In this topic , Faraday’s Laws of Electromagnetic Induction has been described. Whenever electric current flows through a conductor, a magnetic field will set up in the space surrounding the conductor. So, we can say that when the electron is in motion, they produce a magnetic field. Alternatively, when a magnetic field cuts a conductor, it produces a flow of electrons in the conductor. The scientist, Mr. Michael Faradays, had invented the electricity by “converting magnetism” and he had formulated the basic laws of electromagnetic induction, upon Faraday’s Laws of Electromagnetic induction is based the operation of motors, generator, and transformer etc.

Now we describe how does “induced e.m.f” produce in a conductor? Let, a stationary bar magnet is placed close to a insulated coil whose terminals are connected a sensitive Galvanometer (G) which is shown in figure. When the both magnet & coil are stationary, there will be no deflection in the galvanometer.
Now, the magnet is suddenly brought closer to the coil in position CD from the position AB , (which is shown in fig. ). Then a momentary deflection has been observed in galvanometer and that deflection stays as long as the magnet is in motion relative to the coil. When the magnet becomes again stationary at its new position CD, the deflection of galvanometer reduces to Zero.
Next, If the magnet is suddenly with drawn away from the coil that means sifted from the position CD to AB. Similarly, a momentary deflection has occurred in galvanometer and it persists so long as the magnet is in motion, but the deflection is in a direction opposite of the previous defection. From the deflection of the galvanometer, it can be indicated that some e.m.f is produced in the coil and this induced e.m.f exists so long as the change of flux exists. And Stationary flux will never induce any e.m.f in the stationary conductor. We can get the same result, when the bar magnet is stationary and conductor is suddenly away or towards the magnet. If a conductor AB laying within a magnetic field and a galvanometer is connected with that conductor which is shown in fig.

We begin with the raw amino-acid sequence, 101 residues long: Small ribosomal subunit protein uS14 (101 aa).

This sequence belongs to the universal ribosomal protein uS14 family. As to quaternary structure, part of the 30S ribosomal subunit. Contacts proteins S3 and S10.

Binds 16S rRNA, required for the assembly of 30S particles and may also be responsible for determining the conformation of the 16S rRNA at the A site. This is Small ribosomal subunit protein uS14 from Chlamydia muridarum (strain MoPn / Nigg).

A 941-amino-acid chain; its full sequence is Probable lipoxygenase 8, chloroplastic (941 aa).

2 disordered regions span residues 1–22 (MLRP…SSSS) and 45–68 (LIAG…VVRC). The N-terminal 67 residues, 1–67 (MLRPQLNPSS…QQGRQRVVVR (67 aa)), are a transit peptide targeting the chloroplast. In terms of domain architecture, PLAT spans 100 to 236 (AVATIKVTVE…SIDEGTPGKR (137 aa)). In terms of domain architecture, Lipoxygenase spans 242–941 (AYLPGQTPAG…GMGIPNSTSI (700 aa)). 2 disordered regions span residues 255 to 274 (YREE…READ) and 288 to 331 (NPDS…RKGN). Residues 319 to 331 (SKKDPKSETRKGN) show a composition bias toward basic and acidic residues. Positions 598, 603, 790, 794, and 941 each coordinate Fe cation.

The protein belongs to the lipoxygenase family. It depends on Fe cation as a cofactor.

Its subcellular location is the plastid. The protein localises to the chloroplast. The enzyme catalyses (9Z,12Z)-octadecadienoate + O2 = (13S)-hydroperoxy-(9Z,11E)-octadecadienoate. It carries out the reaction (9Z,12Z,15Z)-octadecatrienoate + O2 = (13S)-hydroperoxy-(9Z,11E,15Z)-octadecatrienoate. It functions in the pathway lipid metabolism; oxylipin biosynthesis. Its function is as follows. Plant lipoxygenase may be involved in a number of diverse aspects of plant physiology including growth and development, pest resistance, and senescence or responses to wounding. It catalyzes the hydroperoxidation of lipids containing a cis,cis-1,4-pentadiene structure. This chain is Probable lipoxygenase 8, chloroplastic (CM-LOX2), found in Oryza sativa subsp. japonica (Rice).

It is found that whenever the conductor is moved up or down, a momentary deflection is produced in the galvanometer. It means that some e.m.f is induced in the conductor and the magnitude of e.m.f depends on the quickness of movement of conductor AB. It has been also observed that when the conductor AB is moved parallel to the direction of flux, so that it does not cut the flux. There will be no deflection in the galvanometer, that means there is no induced e.m.f in the coil.

From the above experiment, It has been concluded that whenever a conductor cuts or shears the magnetic flux, an e.m.f is always induced in the conductor and amount of e.m.f fully depends on the rate of cuts magnetic flux by the conductor , but not depends on the strength of magnetic flux.

Now we discuss Faraday’s laws of Electromagnetic induction below

1) First Faraday’s Laws of Electromagnetic Induction Law: - Whenever a conductor cuts magnetic flux , an e.m.f is induced in that conductor.

2) Second Faraday’s Laws of Electromagnetic Induction Law:- The magnitude of the induced e.m.f is equal to the rate of change of flux linkages.

Now, we describe the explanation of induced e.m.f in a coil.
Let, N= No. of turns of a coil,
Φ1= Initial value of magnetic flux which cuts the coil,
Φ 2= Final value of flux in time t seconds.
flux-linkages is meant the product of number of turns by flux linked with the coil,
So, The initial flux linkages = N φ1
And final flux linkages = N φ2,

According to Faradays law of electromagnetic induction, the induced e.m.f is the rate of change of flux linkage.

Therefore, The induced e.m.f (e)=(NΦ2-NΦ1)/t Wb/ Sec, or Volt
Or, e= N (Φ21)/t Volt,
In the differential from, we get ,
e = d/dt(NΦ) Volt
e = NdΦ/dt volt

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